Smart Cities

What Is a Smart City?

A Smart City is a municipality that uses computing, digital technology, and ubiquitous high-speed communications to optimize functions. The goal is to improve citizens' lives and streamline shared spaces' public governance.

Benefits of a Smart City?

Central to a Smart City is the collection of data to generate insights that can be used to optimize services. For example, the flow of road vehicles can be monitored, and the timings of traffic lights can be varied to keep this flow as smooth as possible. Artificial Intelligence and Machine Learning can be deployed on surveillance camera data to detect suspicious behavior from vehicles, pedestrians, and other road users in real-time, notifying security services if necessary.

Automotive functions are some of the chief recipients of Smart City benefits based on Smart Mobility technology and Vehicle-to-Everything (V2X) communications. Real-time traffic information can help drivers avoid urban jams. Connected Advanced Driver-Assistance Systems (ADAS) can further improve safety with the help of data from a Smart City.

Urban areas can be zoned, and payments leveraged automatically when vehicles signal that they have moved into premium areas, such as low-traffic neighborhoods or parking lots. Connected vehicles can communicate directly with Smart City infrastructure, supplying their data to improve conditions for all residents.

Smart City technology can also make autonomous vehicles safer and more efficient. A self-driving car can leverage data from urban surveillance cameras to detect traffic that has suddenly halted or an accident blocking the road, even if these are hidden around a blind corner. The autonomous vehicle can then reduce speed and drive with greater caution.

Smart City sensors can detect a potential emergency or gunfire automatically so that incidents can be investigated. The appropriate municipal services, such as the fire brigade, police forces or ambulances, can then be dispatched to deal with the situation. For example, during the Covid pandemic, Barcelona used street cameras to monitor public health.

Aggregated transportation data can inform zoning and development plans, enabling new amenities to be built in the most appropriate places.

Together, all these features improve living conditions, promote economic growth, and enhance job opportunities.

Features of a Smart City

A Smart City comprises a collection of features rather than a fixed set of capabilities. However, the primary capabilities include the following:

  • Internet of Things (IoT) sensors and devices
  • Edge computing alongside IoT devices
  • Centralized cloud analytics of collected data employing AI/ML for improved insights
  • Vehicles equipped with ultra-fast mobile data and V2X technology
  • Intelligent transport systems, including shared mobility
  • Robust security of data collection and compliance with prevailing local privacy legislation
  • Community involvement, both automated and participatory

How Smart Cities Work

A Smart City deploys IoT devices to collect data. This includes sensors such as surveillance cameras on streets, audio detection, temperature measurement, pollution evaluation, or even environmental assessment such as wind, sunlight, and rainfall levels.

With the number of IoT devices expected to more than double by 2025 compared to 2020, the volume of data available for a Smart City is set to increase dramatically. Centrally coordinated features such as traffic lights, street lighting, digital signage, and barriers also become part of the Smart City provision.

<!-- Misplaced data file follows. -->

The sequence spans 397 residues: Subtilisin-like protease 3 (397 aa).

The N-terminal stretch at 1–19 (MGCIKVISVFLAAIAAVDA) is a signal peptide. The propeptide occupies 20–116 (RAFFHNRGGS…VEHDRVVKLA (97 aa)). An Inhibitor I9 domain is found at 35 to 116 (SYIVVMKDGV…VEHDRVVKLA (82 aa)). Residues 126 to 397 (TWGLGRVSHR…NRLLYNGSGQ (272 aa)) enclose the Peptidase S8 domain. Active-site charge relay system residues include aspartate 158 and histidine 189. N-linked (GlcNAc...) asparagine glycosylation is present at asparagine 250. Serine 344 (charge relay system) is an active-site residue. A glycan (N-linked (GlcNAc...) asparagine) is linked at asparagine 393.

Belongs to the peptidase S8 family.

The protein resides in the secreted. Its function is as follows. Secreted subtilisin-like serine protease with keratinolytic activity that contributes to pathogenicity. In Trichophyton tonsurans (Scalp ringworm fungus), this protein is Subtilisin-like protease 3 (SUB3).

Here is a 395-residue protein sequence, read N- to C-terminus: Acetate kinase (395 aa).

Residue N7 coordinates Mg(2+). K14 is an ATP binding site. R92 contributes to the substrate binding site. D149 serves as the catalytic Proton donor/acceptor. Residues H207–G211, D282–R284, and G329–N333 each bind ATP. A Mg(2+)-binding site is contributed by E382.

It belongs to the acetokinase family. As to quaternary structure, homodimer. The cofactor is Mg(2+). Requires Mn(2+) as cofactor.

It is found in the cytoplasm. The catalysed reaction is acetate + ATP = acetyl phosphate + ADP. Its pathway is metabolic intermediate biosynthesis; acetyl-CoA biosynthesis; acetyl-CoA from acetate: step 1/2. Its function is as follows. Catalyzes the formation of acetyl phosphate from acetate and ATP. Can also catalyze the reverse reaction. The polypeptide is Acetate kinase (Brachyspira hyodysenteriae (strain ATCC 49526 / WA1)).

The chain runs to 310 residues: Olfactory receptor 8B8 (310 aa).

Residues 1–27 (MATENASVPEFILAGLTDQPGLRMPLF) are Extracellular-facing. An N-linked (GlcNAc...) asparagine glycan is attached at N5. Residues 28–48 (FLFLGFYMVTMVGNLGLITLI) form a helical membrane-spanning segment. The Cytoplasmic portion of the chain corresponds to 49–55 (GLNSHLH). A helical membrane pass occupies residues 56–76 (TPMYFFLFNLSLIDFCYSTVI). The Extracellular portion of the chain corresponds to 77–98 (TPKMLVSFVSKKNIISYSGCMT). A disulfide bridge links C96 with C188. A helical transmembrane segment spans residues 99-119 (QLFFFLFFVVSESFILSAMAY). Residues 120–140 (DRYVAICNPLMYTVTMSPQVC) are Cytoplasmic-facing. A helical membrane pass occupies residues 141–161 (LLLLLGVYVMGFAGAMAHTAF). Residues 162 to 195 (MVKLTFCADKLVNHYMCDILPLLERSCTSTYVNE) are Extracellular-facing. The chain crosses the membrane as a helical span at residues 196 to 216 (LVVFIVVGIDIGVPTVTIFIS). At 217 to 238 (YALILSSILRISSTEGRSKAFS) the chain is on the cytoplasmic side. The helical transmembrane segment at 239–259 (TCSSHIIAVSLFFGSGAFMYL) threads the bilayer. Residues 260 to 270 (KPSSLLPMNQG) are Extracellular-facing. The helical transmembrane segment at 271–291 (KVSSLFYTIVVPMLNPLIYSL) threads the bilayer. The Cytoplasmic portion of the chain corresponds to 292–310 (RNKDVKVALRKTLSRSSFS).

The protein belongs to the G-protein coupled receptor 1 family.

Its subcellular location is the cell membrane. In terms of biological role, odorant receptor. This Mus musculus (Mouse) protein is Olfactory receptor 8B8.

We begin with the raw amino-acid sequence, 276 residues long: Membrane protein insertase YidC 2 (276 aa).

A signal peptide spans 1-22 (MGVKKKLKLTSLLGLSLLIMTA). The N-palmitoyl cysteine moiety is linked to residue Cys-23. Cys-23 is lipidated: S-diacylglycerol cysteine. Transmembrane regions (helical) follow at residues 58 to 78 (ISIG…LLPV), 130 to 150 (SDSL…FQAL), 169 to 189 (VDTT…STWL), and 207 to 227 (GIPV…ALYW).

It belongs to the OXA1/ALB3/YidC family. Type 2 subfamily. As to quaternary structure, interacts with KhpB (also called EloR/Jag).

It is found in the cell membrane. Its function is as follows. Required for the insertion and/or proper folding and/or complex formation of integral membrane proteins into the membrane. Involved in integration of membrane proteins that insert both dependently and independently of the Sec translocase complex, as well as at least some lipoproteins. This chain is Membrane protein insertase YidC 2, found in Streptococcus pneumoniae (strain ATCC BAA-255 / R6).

A key enabling technology for a Smart City is ubiquitous mobile data, particularly 5G and its successors. The 5G mobile data standard was designed to deliver high bandwidth and low latency to enable real-time Smart City functions.

Connected vehicles with secure V2X technology can be mobile contributors to the Smart City, relaying their sensor information, speed and location via mobile data, particularly 5G.

Initial processing of data collected by IoT devices can be performed by edge computing. Further insights are delivered by centralized cloud analytics of aggregated data, deploying AI/ML to provide richer, actionable results.

Smart City vs. Normal City

Cities have been acquiring data collection technologies for decades, which have been deployed to improve urban services. While there is no clear cut-off point between this and a Smart City, the latter will have a much more prevalent, ubiquitous provision of IoT devices.

For example, lampposts might be equipped with sensors, enabling them to dim if they detect no pedestrians or moving vehicles nearby to reduce power consumption. The city of Barcelona implemented this system, saving 30 percent of its energy usage in tandem with a switch to LED lighting.

Another key difference is how vehicles with V2X technology are harnessed to streamline transportation. This can improve public and shared mobility and enhance the experience for private vehicle users.

A Smart City engages its citizens and adapts to their needs in a much more dynamic and responsive way than a regular city. It optimizes energy efficiency and the environment while reducing costs.

Traffic operations centers, mobility providers, automakers and fleet providers are all offering inputs and collecting data, thus creating a complex system of systems that includes vehicles, V2X communications, traffic signals, shared mobility models, and payment systems.

But how is that data moved, managed, and secured?

BlackBerry offers a secure communications platform for creating and deploying software solutions, with high security, anywhere in the world. It leverages the rich BlackBerry portfolio of product offerings already available as stand-alone products to simplify the challenges of the mobility ecosystem.

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